During the past six years, the scene in South Florida has transformed from low-rise structures to high-rise condominiums hundreds of feet high--South Florida condo market has been booming. But as the building heights rise, so did selling prices. Now, the dramatic hype of condo development is on the verge of landing its way back to ground, as real estate analysts predict.
The apparent upward inertia of the South Florida condo market has been thwarted by inevitable economic realities, making even the most headstrong condo developers of the region recoil. As supply outpaces demand in the South Florida condo market, selling prices already are equilibrating. Values of newly-built condos could pretty much tumble by at least 30% by the time the market plummets. As a result of unbridled overbuilding, lenders are wary of financing condo construction, thus compelling developers across South Florida to cancel, defer or overhaul their respective projects.
In May 2005, T-Rex Capital of Connecticut announced that it would construct a luxury condominium, named Eighty Points West, which will provide views of the West Palm Beach waterfront and a marina for yachts up to 90 feet. It will also have amenities such as a fitness center, theater, and library. However, none of that has started yet, and the company's president Cliff Preminger said that construction has been postponed to next spring.
Metrostudy, a consulting firm based in West Palm Beach, reported that as of June 30, 2006, nearly 52,000 condo units in Miami-Dade, Palm Beach, and Broward counties were either still under construction or already done but still unoccupied. The figures exclude the thousands of units built in South Florida since the year 2000, when the housing boom initiated. Roughly 104,000 units are being planned for the coming years. Analysts doubt that most of these will ever be built.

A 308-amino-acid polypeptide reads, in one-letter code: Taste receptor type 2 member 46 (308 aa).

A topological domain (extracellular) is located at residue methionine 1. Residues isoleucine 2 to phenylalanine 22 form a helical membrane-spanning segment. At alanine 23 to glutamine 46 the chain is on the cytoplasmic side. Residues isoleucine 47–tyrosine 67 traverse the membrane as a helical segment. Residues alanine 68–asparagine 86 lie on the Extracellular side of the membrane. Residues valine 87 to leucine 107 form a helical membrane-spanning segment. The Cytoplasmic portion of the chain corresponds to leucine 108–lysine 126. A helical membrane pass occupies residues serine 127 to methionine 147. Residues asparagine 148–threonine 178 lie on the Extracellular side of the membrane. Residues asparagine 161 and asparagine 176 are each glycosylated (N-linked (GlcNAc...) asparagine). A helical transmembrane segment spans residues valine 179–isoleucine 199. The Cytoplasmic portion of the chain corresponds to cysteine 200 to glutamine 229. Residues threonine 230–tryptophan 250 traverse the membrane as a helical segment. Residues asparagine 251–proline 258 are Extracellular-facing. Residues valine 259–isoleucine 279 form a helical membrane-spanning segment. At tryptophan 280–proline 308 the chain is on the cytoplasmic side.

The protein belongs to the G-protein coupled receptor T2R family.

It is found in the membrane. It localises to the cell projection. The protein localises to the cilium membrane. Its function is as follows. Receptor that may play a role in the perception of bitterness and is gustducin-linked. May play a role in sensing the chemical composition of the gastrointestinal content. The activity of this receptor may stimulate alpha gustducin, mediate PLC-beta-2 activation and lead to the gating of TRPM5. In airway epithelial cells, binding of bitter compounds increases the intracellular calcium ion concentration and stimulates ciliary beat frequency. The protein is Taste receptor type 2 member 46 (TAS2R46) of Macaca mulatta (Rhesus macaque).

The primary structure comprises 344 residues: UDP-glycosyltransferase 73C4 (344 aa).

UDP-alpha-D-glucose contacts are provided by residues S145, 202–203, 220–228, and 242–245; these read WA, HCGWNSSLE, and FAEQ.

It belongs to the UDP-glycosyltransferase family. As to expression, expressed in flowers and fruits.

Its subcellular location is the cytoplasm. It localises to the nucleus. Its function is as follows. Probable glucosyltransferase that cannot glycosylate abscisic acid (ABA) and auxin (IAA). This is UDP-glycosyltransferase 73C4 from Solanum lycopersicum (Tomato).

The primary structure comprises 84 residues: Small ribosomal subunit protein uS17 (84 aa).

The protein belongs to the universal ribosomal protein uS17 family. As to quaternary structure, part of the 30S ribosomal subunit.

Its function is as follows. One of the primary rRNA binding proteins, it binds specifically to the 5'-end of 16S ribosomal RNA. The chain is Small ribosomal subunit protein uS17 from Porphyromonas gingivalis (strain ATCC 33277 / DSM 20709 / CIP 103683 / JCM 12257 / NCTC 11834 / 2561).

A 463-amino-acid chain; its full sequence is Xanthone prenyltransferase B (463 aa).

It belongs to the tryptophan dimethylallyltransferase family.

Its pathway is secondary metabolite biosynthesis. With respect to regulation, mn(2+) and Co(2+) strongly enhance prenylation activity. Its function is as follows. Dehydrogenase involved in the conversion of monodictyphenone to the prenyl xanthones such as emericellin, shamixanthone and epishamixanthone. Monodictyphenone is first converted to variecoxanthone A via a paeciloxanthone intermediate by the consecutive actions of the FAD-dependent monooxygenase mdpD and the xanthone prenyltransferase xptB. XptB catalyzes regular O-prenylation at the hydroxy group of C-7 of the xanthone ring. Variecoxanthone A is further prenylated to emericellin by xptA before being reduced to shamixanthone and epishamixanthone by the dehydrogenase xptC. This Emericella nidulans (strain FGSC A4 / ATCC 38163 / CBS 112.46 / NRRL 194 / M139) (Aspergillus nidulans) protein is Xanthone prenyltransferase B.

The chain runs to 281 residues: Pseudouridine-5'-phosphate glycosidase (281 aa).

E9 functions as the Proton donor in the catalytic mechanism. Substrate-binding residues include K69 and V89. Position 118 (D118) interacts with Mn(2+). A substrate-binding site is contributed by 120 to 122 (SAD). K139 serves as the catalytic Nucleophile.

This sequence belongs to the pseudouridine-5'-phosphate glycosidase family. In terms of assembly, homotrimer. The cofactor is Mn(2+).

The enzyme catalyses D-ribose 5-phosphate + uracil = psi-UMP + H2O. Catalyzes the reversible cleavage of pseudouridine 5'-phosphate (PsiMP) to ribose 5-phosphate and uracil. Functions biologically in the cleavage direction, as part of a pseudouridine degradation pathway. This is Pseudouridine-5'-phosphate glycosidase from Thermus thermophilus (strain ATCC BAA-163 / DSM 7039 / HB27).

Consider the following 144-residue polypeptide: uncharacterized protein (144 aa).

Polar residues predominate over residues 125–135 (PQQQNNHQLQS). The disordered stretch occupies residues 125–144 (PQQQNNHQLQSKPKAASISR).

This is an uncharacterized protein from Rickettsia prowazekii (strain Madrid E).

Analysts trace the condo problems to short-term investors, who bought condos at low pre-construction prices and waited as the units rise in value before having to close on the properties. These investors "flipped" the properties to other buyers for hefty profits, essentially trading condos like shares of stock. This trend systematically induced demands to inflate, steering prices upward while driving developers to build more. For the case of downtown Miami, the epicenter of the condo construction shockwave, the development is fuelled by international money.
Condos also sprung up in downtown West Palm Beach as buyers were enticed by the idea of living near CityPlace, the shopping and entertainment complex that opened in 2000. Fort Lauderdale, on the other hand, isn't as overbuilt because the city restrains further residential building downtown until an affordable housing law is passed. Overall, the insufficient number of long-term owners purchased condos combined with investors dumping properties for sale has created a surplus of properties across the South Florida condo market. More than 11,000 units remain vacant in South Florida, according to Metrostudy. Investors have been getting frantic as they have been advertising all sorts price slashes, plasma TVs and other perks to attract buyers.
While some lenders have discontinued financing for condo construction, others who remain have tightened lending policies, such as insisting at least 60% pre-sales. This starkly contrasts the situation before when some lenders had no pre-sale requirements.
Another striking blow to developers is the continually increasing costs of construction materials. Due to this, several condo developers "have canceled projects, returned deposits, put land up for sale and are at risk of foreclosure." For instance, the Waves Las Olas would not be built in downtown Fort Lauderdale. Neither will the Courtyards at Flagler Village be constructed. Several other projects have been put into cessation in South Florida.
Developers and investors are attempting to salvage anything from the condo slump by converting units back into apartments. Only a few years ago, the condo conversion craze was really hot when developers were buying apartments and turning them into condos to satisfy the insatiable demand. Since the start of 2004, more than 1,800 condo-converted units in Palm Beach County have been reconverted to apartments. In Broward, 1,088 condos have been transformed into apartments, while 672 condos in Miami-Dade have been switched back to apartments. Real estate experts concur that it will take at least two years for the South Florida condo market to bounce back, provided that consumers stop using condos for overnight investments and instead revert to home-buying philosophy of past gener